Then we wish to know if this fact was generated by a successful reply from the server and mark that in successful_comm() (in our case, migration will happen only after receiving NFS4ERR_MOVED, which means we got a legit reply). Note: the reason on why we need to know if it was a successful reply is outside the scope of our example.

static int
successful_comm(nfs4_debug_msg_t \*msgp)
{
        if (msgp->msg_type == RM_EVENT) {
		...
	} else {
                switch (msgp->rmsg_u.msg_fact.rf_type) {
		...
		case RF_DELMAP_CB_ERR:
		case RF_MIGRATE:
			return (1);
		case RF_SRV_NOT_RESPOND:
		case RF_SRVS_NOT_RESPOND:
			return (0);
		default:
			return (0);
		}
	}
}

Add the new fact to get_facts() so we can print out a summary "fact sheet". The fact sheet is a way of condensing up to NFS4_MSG_MAX facts into a one line summary. In our simple example, we don't actually need to save anything to the fact sheet:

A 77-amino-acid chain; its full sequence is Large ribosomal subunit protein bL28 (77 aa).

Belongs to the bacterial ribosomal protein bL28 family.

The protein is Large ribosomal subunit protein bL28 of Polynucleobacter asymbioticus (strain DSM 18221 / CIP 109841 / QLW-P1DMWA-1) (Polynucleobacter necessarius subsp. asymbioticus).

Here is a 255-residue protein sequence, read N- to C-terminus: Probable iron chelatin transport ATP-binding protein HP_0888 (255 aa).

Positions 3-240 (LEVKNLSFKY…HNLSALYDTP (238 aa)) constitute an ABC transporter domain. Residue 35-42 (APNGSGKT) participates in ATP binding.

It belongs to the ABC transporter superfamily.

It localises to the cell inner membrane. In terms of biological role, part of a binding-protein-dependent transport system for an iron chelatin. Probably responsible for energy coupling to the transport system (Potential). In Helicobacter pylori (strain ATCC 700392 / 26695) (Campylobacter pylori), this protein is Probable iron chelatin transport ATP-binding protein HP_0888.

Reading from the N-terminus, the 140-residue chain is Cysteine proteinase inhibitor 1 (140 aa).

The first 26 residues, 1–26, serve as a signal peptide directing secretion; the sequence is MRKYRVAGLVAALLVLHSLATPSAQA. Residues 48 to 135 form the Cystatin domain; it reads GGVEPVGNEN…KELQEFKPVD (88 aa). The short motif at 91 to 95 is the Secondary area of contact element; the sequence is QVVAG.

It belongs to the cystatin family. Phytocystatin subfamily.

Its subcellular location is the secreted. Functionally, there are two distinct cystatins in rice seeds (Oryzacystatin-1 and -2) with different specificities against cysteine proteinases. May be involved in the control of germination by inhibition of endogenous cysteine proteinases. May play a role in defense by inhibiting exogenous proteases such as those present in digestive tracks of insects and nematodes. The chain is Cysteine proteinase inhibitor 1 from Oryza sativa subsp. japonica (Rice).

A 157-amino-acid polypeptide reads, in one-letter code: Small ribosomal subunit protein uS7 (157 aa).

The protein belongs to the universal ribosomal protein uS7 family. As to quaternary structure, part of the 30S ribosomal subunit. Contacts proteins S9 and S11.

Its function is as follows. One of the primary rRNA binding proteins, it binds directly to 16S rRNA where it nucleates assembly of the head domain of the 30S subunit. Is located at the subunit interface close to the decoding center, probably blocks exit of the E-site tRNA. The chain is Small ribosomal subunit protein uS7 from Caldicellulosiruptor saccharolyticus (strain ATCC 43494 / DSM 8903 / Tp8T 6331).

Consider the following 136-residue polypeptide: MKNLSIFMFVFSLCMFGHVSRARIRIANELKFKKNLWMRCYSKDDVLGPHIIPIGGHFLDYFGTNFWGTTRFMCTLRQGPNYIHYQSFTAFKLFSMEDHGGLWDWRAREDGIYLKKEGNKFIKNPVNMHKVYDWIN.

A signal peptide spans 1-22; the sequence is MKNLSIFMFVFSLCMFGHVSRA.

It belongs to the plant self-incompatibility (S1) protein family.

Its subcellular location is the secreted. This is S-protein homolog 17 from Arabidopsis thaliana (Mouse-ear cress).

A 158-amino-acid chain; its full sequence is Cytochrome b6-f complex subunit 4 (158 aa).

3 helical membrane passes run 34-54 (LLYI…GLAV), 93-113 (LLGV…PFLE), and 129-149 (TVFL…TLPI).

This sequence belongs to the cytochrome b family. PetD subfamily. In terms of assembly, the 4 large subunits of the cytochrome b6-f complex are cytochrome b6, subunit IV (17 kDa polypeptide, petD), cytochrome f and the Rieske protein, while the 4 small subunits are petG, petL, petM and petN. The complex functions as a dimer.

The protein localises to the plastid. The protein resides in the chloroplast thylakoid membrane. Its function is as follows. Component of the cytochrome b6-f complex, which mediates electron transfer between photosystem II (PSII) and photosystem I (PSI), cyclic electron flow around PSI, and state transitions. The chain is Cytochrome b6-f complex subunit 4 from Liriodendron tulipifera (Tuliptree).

static int
get_facts(nfs4_debug_msg_t \*msgp, nfs4_rfact_t \*ret_fp, char \*\*mnt_pt,
mntinfo4_t \*mi)
{
	...
		switch (cur_fp->rf_type) {
		...
		case RF_DELMAP_CB_ERR:
			break;
		case RF_MIGRATE:
			break;
		default:
			zcmn_err(getzoneid(), CE_NOTE,
			    "get facts: illegal fact %d", cur_fp->rf_type);
			break;
		}
	...
}

Add to queue_print_fact() to actually print this information in /var/adm/messages. Note: only when something goes really bad (like an open had to be closed on the user or siglost) do we actually dump the queue's contents to /var/adm/messages - normally we just keep it in kernel memory.

static void
queue_print_fact(nfs4_debug_msg_t \*msg, int dump)
{
	nfs4_rfact_t    \*fp;
        zoneid_t        zoneid;

        fp = &msg->rmsg_u.msg_fact;
        zoneid = getzoneid();

        switch (fp->rf_type) {
	...
	case RF_DELMAP_CB_ERR:
		fp->rf_op = op;
		fp->rf_stat4 = stat4;